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April 1962


Author Affiliations

The London Hospital Whitechapel, E, 1 London, England

Arch Dermatol. 1962;85(4):542-543. doi:10.1001/archderm.1962.01590040106025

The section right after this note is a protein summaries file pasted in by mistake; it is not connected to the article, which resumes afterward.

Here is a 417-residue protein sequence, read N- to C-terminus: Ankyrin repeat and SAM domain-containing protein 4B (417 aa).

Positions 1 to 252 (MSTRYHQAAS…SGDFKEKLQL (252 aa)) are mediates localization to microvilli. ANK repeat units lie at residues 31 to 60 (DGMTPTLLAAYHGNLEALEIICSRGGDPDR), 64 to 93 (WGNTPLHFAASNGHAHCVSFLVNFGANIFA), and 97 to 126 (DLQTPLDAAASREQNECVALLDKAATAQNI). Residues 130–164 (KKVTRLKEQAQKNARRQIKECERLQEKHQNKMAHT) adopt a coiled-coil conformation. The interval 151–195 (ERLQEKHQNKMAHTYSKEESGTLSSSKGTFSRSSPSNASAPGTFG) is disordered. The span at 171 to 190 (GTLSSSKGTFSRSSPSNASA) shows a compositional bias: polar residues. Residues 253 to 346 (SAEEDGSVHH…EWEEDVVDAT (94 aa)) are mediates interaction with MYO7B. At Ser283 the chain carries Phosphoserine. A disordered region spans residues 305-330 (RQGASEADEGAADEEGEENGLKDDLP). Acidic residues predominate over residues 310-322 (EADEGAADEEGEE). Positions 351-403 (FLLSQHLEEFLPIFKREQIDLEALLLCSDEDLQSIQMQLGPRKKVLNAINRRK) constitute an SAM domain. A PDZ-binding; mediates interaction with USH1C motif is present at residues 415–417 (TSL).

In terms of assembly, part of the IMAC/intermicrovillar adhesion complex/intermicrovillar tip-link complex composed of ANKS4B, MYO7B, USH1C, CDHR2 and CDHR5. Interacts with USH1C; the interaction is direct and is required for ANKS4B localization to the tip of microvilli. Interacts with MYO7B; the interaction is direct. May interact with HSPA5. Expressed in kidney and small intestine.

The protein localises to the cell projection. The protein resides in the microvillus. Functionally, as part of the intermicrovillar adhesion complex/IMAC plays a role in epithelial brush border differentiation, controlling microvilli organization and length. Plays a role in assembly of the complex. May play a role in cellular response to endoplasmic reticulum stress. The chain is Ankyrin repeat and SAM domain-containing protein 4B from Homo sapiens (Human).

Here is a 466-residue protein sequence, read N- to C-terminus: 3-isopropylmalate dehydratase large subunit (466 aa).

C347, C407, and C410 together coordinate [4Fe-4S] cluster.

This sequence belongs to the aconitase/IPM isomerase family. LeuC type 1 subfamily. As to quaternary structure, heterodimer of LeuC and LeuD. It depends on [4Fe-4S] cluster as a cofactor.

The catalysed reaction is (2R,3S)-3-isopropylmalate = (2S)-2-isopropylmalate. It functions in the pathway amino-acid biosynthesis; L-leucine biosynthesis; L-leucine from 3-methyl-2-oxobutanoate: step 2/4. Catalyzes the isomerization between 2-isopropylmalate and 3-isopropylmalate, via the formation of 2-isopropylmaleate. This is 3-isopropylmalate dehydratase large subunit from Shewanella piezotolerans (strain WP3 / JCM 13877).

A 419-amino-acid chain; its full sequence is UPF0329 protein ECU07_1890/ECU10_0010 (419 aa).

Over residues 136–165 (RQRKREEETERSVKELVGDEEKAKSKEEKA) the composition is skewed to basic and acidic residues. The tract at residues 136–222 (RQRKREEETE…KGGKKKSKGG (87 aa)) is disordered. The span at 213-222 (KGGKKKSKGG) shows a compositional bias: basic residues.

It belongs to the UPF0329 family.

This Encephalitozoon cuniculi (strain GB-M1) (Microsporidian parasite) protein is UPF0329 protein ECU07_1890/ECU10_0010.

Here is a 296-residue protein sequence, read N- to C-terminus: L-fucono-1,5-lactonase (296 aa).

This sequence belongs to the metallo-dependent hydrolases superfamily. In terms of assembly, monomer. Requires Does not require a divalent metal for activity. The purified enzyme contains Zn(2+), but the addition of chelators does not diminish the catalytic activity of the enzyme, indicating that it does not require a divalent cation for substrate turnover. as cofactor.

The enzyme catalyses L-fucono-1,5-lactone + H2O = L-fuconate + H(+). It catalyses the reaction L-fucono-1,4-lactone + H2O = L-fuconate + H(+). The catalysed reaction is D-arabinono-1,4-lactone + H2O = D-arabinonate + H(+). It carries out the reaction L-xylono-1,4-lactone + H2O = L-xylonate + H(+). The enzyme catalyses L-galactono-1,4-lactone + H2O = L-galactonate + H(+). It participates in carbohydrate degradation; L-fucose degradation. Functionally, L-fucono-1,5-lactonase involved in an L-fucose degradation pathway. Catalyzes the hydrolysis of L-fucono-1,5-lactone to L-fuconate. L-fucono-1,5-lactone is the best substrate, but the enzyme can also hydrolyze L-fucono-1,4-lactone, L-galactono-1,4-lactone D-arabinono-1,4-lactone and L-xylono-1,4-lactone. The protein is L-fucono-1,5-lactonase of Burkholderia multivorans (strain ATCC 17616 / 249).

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To the Editor:  Everett, Daffer, and Coffey's experiments on coal tar and ultraviolet light (Archives of Dermatology 84:473 [Sept.] 1961) finding that tar actually screened ultraviolet light from the skin are interesting but not unexpected. If a photosensitizing substance is placed on the skin and ultraviolet light given immediately the photochemical reaction will take place outside the body and will produce no biological effect; it will, moreover, screen the body from the activating light. If, however, the photosensitizing substance is applied some time before, e.g., the previous day, and the residue wiped off with a translucent substance, then light of the active wavelength can be expected to penetrate into the skin and the photochemical reaction will take place inside the body, resulting in a biological effect.This paradoxical screening/activating effect probably holds good for most photosensitizing substances, and it explains why sulfonamide ointments were used with success in Spain as

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